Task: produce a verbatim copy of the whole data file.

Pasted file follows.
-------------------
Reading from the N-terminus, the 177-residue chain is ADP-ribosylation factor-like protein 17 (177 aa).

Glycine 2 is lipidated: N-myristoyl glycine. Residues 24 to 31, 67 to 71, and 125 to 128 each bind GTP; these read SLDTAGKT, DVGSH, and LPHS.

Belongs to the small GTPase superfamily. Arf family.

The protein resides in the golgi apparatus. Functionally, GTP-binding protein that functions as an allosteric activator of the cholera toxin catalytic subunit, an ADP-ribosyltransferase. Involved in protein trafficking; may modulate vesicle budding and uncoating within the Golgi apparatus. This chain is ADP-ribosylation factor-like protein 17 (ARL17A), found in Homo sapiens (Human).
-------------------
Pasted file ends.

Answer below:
Reading from the N-terminus, the 177-residue chain is ADP-ribosylation factor-like protein 17 (177 aa).

Glycine 2 is lipidated: N-myristoyl glycine. Residues 24 to 31, 67 to 71, and 125 to 128 each bind GTP; these read SLDTAGKT, DVGSH, and LPHS.

Belongs to the small GTPase superfamily. Arf family.

The protein resides in the golgi apparatus. Functionally, GTP-binding protein that functions as an allosteric activator of the cholera toxin catalytic subunit, an ADP-ribosyltransferase. Involved in protein trafficking; may modulate vesicle budding and uncoating within the Golgi apparatus. This chain is ADP-ribosylation factor-like protein 17 (ARL17A), found in Homo sapiens (Human).